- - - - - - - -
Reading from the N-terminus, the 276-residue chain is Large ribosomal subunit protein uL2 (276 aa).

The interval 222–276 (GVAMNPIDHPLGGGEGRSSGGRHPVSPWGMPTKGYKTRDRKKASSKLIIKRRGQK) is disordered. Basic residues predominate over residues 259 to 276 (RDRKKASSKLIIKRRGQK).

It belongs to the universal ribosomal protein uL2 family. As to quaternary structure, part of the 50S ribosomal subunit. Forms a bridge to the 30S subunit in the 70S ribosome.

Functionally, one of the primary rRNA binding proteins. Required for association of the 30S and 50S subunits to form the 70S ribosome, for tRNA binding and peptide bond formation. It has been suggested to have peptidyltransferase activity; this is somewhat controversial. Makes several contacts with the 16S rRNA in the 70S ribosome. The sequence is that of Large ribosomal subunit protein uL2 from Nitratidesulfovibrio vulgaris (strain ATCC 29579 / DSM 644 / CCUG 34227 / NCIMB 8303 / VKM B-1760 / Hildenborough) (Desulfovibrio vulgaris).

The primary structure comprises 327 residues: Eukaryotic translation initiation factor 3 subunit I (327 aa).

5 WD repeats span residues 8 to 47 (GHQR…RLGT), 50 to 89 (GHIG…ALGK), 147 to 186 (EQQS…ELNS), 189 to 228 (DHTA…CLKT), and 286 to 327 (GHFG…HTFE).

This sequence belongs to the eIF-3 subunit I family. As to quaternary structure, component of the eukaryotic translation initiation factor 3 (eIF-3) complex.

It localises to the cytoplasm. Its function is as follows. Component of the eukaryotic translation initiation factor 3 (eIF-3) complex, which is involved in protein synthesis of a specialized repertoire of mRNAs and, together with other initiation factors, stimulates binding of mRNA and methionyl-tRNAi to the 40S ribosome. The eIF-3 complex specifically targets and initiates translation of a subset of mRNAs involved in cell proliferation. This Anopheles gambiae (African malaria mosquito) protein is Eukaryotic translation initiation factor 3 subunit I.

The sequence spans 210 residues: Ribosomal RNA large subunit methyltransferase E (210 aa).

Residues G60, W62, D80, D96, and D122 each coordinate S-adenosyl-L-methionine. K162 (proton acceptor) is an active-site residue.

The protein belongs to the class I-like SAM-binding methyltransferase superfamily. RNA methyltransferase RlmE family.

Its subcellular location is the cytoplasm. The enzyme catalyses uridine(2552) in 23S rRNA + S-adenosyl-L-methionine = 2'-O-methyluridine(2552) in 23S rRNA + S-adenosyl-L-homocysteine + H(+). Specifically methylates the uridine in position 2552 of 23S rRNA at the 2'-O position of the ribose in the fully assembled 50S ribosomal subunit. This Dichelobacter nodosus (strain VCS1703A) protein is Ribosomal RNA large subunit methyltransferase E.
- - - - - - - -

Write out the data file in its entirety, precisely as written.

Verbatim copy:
Reading from the N-terminus, the 276-residue chain is Large ribosomal subunit protein uL2 (276 aa).

The interval 222–276 (GVAMNPIDHPLGGGEGRSSGGRHPVSPWGMPTKGYKTRDRKKASSKLIIKRRGQK) is disordered. Basic residues predominate over residues 259 to 276 (RDRKKASSKLIIKRRGQK).

It belongs to the universal ribosomal protein uL2 family. As to quaternary structure, part of the 50S ribosomal subunit. Forms a bridge to the 30S subunit in the 70S ribosome.

Functionally, one of the primary rRNA binding proteins. Required for association of the 30S and 50S subunits to form the 70S ribosome, for tRNA binding and peptide bond formation. It has been suggested to have peptidyltransferase activity; this is somewhat controversial. Makes several contacts with the 16S rRNA in the 70S ribosome. The sequence is that of Large ribosomal subunit protein uL2 from Nitratidesulfovibrio vulgaris (strain ATCC 29579 / DSM 644 / CCUG 34227 / NCIMB 8303 / VKM B-1760 / Hildenborough) (Desulfovibrio vulgaris).

The primary structure comprises 327 residues: Eukaryotic translation initiation factor 3 subunit I (327 aa).

5 WD repeats span residues 8 to 47 (GHQR…RLGT), 50 to 89 (GHIG…ALGK), 147 to 186 (EQQS…ELNS), 189 to 228 (DHTA…CLKT), and 286 to 327 (GHFG…HTFE).

This sequence belongs to the eIF-3 subunit I family. As to quaternary structure, component of the eukaryotic translation initiation factor 3 (eIF-3) complex.

It localises to the cytoplasm. Its function is as follows. Component of the eukaryotic translation initiation factor 3 (eIF-3) complex, which is involved in protein synthesis of a specialized repertoire of mRNAs and, together with other initiation factors, stimulates binding of mRNA and methionyl-tRNAi to the 40S ribosome. The eIF-3 complex specifically targets and initiates translation of a subset of mRNAs involved in cell proliferation. This Anopheles gambiae (African malaria mosquito) protein is Eukaryotic translation initiation factor 3 subunit I.

The sequence spans 210 residues: Ribosomal RNA large subunit methyltransferase E (210 aa).

Residues G60, W62, D80, D96, and D122 each coordinate S-adenosyl-L-methionine. K162 (proton acceptor) is an active-site residue.

The protein belongs to the class I-like SAM-binding methyltransferase superfamily. RNA methyltransferase RlmE family.

Its subcellular location is the cytoplasm. The enzyme catalyses uridine(2552) in 23S rRNA + S-adenosyl-L-methionine = 2'-O-methyluridine(2552) in 23S rRNA + S-adenosyl-L-homocysteine + H(+). Specifically methylates the uridine in position 2552 of 23S rRNA at the 2'-O position of the ribose in the fully assembled 50S ribosomal subunit. This Dichelobacter nodosus (strain VCS1703A) protein is Ribosomal RNA large subunit methyltransferase E.